News bites: baking headlines this week

6th August 2021 | Eativity editors

Sometimes, green bread can be a good thing. We don’t mean the furry kind that you find at the back of your bread bin; we’re talking the type of green that never goes stale – the eco-friendly variety. Two Australian bread brands are going against the grain, introducing planet-friendly initiatives that are making the average Aussie loaf more sustainable.

Also fresh from the oven is the news that a Victorian bakery business will be celebrating a major milestone by holding one of the biggest food giveaways ever, and Australia’s longest-running hospitality industry awards makes a welcome return in 2021.

Ferguson Plarre is celebrating 120 years by giving away a massive haul of freebies.

Victorian baker to give away 40,000 treats

War, economic depression, recessions and a global pandemic – over the past 120 years, Ferguson Plarre Bakehouses has seen it all. The fifth-generation Victorian family owned and operated business is celebrating its 120th birthday by continuing its tradition of “baking people happy”, giving away more than 40,000 special birthday treats over the month of August. It will be one of the largest retail food giveaways in Victorian history.

The first Ferguson Plarre store opened in Puckle Street, Moonee Ponds, in 1901 and now Ferguson Plarre Bakehouses boasts a growing network of 87 stores across Victoria.

“120 years ago, the commitment to ‘baking people happy’ was made, and it’s something we still live by today,” says Ferguson Plarre CEO, Steve Plarre. “We can’t think of a better way to celebrate with our customers than by sharing our special birthday treats – for free.”

Every Thursday in August, 10,000 items will be given away to Ferguson Plarre customers buying products in-store. For more information, head to fergusonplarre.com.au

Helga’s introduction of recyclable packaging is the best thing since, well, sliced bread.

Bread brand raises sustainability stakes

Goodman Fielder bread brand Helga’s has achieved a first in the bread sector, reaching its 100 percent renewable electricity target four years ahead of its 2025 goal while also becoming the first bread brand to use 100 percent recyclable packing.

Plastic packaging for all Helga’s loaves, rolls and wraps is now recyclable through REDcycle at participating stores, and next month the brand will also be introducing 100 percent recyclable cardboard bread tags across its range. From July 1, Helga’s also made the switch to 100 percent renewable electricity across all its Goodman Fielder-operated bakeries.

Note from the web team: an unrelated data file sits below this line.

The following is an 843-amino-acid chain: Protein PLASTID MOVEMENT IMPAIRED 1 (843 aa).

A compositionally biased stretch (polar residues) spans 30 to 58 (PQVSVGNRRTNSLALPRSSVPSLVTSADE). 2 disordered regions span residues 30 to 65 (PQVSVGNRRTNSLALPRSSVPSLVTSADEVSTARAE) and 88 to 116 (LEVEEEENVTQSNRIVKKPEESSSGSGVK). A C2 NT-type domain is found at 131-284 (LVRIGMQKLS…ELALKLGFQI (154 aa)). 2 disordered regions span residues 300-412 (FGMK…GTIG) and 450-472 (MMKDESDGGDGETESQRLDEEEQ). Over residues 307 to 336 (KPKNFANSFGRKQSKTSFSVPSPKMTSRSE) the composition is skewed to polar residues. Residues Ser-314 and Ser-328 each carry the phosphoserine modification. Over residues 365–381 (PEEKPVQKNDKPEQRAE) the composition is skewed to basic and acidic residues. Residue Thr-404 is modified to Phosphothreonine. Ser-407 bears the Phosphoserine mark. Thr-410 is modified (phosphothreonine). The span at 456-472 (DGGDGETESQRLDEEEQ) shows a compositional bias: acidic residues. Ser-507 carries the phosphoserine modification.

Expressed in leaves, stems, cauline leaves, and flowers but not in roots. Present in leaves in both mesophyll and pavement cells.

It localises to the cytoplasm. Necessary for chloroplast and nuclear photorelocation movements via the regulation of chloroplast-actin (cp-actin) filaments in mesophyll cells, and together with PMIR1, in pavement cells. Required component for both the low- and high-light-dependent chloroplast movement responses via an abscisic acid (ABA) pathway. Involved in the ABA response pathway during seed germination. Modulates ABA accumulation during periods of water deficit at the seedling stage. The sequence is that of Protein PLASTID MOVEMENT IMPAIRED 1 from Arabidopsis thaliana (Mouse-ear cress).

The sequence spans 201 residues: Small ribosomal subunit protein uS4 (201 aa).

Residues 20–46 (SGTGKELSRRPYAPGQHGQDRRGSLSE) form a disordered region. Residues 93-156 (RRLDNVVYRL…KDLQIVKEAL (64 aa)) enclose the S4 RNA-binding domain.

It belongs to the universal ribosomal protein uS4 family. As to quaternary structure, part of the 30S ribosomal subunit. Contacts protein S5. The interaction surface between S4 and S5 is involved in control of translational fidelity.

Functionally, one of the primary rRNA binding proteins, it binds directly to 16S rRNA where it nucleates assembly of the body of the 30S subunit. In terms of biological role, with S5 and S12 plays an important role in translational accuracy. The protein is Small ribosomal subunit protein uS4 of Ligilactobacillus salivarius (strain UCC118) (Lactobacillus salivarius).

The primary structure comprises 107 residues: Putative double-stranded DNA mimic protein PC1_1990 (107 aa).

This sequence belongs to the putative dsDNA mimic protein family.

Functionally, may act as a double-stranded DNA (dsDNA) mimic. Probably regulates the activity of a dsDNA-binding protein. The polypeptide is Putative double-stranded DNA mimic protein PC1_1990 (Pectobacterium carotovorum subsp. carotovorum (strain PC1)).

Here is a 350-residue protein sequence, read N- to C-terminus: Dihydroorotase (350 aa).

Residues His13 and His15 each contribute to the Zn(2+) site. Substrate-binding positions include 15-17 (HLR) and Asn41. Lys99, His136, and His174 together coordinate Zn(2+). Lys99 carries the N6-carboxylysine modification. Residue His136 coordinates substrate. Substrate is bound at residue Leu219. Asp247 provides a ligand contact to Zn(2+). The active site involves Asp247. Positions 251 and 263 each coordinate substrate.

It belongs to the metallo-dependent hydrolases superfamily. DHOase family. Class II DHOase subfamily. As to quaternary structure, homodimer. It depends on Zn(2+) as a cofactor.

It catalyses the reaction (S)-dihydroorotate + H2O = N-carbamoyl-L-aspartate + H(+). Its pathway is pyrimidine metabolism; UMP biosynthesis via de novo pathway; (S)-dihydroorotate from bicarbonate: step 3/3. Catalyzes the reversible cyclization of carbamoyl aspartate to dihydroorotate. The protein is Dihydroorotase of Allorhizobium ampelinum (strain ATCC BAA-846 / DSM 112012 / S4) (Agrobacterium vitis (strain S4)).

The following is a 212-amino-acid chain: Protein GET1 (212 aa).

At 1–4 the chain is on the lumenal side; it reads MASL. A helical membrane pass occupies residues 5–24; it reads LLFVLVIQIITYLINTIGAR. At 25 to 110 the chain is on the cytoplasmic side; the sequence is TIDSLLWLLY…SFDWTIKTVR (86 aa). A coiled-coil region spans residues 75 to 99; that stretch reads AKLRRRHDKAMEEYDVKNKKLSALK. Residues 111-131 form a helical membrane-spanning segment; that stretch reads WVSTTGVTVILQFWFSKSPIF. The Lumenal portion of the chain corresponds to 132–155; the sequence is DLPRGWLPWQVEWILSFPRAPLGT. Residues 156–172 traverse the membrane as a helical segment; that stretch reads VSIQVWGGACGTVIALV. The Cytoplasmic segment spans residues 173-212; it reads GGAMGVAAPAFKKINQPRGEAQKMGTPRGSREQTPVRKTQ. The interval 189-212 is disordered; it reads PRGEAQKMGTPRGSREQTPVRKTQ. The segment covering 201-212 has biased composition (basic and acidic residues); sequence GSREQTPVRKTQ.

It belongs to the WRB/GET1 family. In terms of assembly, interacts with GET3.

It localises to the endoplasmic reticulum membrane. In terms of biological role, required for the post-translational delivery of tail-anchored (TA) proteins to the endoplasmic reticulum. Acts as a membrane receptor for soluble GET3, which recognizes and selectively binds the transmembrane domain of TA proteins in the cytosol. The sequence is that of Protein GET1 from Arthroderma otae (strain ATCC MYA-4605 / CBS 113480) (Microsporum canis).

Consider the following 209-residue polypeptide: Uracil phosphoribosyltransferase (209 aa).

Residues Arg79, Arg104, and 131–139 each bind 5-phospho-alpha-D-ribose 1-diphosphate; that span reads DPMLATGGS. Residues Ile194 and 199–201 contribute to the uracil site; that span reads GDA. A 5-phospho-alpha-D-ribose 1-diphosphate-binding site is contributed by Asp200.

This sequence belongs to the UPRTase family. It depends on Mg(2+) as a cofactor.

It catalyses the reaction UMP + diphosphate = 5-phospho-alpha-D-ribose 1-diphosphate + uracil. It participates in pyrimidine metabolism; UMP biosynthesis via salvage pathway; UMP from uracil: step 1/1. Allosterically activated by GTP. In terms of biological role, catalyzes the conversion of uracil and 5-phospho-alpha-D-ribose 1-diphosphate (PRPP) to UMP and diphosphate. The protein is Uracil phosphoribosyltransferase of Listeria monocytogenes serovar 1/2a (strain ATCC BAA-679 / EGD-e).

A tip-top idea that can save tonnes of plastic waste.

Tag, you’re it

Australian bread manufacturer Tip Top introduced 100 percent recycled and recyclable cardboard bread tags in South Australia last year, and has now launched its sustainable bag tags in Victoria and NSW. The initiative will remove almost 100 million tags across the three states, potentially removing 35 tonnes of plastic tags from entering waste streams. As the cardboard tags are rolled out across Australia and New Zealand, the move will eventually eliminate 400 million pieces of single-use plastic every year. The brand’s next goal is to make all Tip Top packaging 100 percent recyclable, reusable or compostable by 2025.

Tip Top encourages consumers to recycle the cardboard tags in kerbside recycling bins by tucking the tag inside other paper or cardboard products, such as an envelope or paper bag. This will give them the best chance of being recycled rather than being sent to landfill.

Ben Shewry of Attica celebrates his Restaurant of the Year win back in 2019.

Gourmet Traveller Restaurant Awards return

The Gourmet Traveller Restaurant Awards will return in 2021 after a hiatus last year, with award winners – including the prestigious Restaurant of the Year – to be revealed at a special awards dinner on October 27 at Gimlet at Cavendish House in Melbourne.

With support from Visit Victoria, the event will be held in Melbourne for the first time in 10 years to celebrate the city’s resilient and world-class hospitality industry. Often regarded as Australia’s culinary capital, Melbourne is emerging from the most challenging chapter in hospitality history and is once again ready to serve.

The awards are the Oscars of the Australian food and wine scene, and are our longest-running national restaurant awards, beginning back in 1981. Previous years have seen acclaimed fine-diners such as Attica and Quay claim the Restaurant of the Year prize.

Awards will also be presented for Best New Restaurant, Best Wine Bar, Best New Talent, Restaurant Personality of the Year and, to support the tourism sector, there’ll also be a Best Destination Dining award. This year also sees the return of the peer-voted Chef of the Year, which will recognise a single chef for their contribution to Australian dining.